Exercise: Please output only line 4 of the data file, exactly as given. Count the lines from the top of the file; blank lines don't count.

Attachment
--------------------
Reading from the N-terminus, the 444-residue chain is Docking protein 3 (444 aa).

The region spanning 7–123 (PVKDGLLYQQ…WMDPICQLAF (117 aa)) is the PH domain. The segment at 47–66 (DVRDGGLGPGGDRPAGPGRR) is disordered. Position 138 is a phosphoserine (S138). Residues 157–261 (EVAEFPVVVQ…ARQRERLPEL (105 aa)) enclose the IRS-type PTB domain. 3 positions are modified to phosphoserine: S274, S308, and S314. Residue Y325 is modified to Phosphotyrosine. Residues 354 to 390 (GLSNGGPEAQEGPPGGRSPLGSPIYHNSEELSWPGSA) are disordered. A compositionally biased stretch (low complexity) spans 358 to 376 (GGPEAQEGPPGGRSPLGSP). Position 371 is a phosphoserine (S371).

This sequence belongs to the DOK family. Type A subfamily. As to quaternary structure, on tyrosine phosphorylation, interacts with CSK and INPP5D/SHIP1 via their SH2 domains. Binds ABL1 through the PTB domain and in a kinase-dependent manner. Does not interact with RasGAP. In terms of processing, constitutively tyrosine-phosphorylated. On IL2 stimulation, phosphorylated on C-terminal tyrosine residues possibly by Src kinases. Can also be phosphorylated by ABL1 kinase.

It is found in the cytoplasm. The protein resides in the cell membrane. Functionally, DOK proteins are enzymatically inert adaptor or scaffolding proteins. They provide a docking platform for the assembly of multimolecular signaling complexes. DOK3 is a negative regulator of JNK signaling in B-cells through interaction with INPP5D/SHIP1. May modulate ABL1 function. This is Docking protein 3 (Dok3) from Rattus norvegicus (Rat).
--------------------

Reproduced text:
It is found in the cytoplasm. The protein resides in the cell membrane. Functionally, DOK proteins are enzymatically inert adaptor or scaffolding proteins. They provide a docking platform for the assembly of multimolecular signaling complexes. DOK3 is a negative regulator of JNK signaling in B-cells through interaction with INPP5D/SHIP1. May modulate ABL1 function. This is Docking protein 3 (Dok3) from Rattus norvegicus (Rat).